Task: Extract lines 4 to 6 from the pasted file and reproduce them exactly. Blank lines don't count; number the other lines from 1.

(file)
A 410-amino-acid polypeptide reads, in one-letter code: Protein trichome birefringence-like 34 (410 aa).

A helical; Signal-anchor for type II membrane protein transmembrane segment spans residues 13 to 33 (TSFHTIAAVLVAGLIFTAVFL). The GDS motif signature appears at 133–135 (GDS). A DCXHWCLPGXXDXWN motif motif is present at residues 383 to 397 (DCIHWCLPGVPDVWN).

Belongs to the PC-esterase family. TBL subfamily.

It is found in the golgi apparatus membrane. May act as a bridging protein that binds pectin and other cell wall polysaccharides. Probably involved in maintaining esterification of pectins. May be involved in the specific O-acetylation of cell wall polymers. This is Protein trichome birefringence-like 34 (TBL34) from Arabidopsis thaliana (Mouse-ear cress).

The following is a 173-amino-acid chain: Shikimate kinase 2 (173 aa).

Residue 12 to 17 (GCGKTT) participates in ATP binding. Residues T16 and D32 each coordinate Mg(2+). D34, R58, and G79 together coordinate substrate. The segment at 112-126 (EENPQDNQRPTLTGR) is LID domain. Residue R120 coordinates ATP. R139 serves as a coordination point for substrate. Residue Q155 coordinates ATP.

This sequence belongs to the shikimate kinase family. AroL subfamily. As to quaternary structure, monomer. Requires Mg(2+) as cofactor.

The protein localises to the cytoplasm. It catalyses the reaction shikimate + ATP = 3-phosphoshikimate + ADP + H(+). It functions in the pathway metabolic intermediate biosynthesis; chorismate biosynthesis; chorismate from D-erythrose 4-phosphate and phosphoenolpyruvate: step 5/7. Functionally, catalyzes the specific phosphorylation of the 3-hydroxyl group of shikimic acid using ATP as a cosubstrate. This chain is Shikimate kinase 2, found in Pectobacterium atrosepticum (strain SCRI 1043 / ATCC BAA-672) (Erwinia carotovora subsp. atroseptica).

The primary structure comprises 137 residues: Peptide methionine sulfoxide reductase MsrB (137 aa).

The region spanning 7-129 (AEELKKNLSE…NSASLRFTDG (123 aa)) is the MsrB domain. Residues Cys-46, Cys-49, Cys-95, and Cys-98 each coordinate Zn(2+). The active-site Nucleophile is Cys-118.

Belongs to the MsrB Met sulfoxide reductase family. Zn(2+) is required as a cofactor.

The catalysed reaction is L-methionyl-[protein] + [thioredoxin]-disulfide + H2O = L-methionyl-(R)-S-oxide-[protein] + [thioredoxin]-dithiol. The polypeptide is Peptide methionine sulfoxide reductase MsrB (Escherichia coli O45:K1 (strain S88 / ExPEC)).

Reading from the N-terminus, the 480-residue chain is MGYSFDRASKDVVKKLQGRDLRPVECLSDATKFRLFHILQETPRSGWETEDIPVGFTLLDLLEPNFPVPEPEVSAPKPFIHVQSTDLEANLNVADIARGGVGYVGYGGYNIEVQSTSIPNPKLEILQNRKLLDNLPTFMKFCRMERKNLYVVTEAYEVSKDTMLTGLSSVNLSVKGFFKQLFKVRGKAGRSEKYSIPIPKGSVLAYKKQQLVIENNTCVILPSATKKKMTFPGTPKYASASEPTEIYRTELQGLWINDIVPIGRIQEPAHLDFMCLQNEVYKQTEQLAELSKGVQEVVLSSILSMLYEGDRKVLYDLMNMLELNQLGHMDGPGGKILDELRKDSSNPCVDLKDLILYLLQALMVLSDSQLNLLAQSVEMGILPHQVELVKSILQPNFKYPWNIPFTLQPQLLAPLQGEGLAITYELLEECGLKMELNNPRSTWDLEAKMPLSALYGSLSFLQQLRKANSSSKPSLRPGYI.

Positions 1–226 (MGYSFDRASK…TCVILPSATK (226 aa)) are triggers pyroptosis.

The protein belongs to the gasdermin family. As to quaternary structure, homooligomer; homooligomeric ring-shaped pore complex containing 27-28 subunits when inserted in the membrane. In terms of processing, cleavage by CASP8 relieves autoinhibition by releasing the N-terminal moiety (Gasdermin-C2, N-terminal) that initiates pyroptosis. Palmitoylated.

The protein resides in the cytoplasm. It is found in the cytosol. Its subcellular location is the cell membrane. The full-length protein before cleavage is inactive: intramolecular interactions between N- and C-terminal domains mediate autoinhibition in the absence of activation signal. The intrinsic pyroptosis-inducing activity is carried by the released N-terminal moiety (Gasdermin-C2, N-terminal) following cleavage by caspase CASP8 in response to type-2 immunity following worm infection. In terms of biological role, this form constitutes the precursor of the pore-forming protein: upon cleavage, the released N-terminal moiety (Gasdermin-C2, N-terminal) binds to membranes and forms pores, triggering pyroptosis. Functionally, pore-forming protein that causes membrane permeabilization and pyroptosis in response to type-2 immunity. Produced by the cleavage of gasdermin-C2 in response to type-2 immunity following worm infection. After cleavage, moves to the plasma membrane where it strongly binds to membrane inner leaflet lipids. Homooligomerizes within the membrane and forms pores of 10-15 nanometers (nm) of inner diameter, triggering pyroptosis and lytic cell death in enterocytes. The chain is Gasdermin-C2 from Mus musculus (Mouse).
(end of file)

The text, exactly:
It is found in the golgi apparatus membrane. May act as a bridging protein that binds pectin and other cell wall polysaccharides. Probably involved in maintaining esterification of pectins. May be involved in the specific O-acetylation of cell wall polymers. This is Protein trichome birefringence-like 34 (TBL34) from Arabidopsis thaliana (Mouse-ear cress).

The following is a 173-amino-acid chain: Shikimate kinase 2 (173 aa).

Residue 12 to 17 (GCGKTT) participates in ATP binding. Residues T16 and D32 each coordinate Mg(2+). D34, R58, and G79 together coordinate substrate. The segment at 112-126 (EENPQDNQRPTLTGR) is LID domain. Residue R120 coordinates ATP. R139 serves as a coordination point for substrate. Residue Q155 coordinates ATP.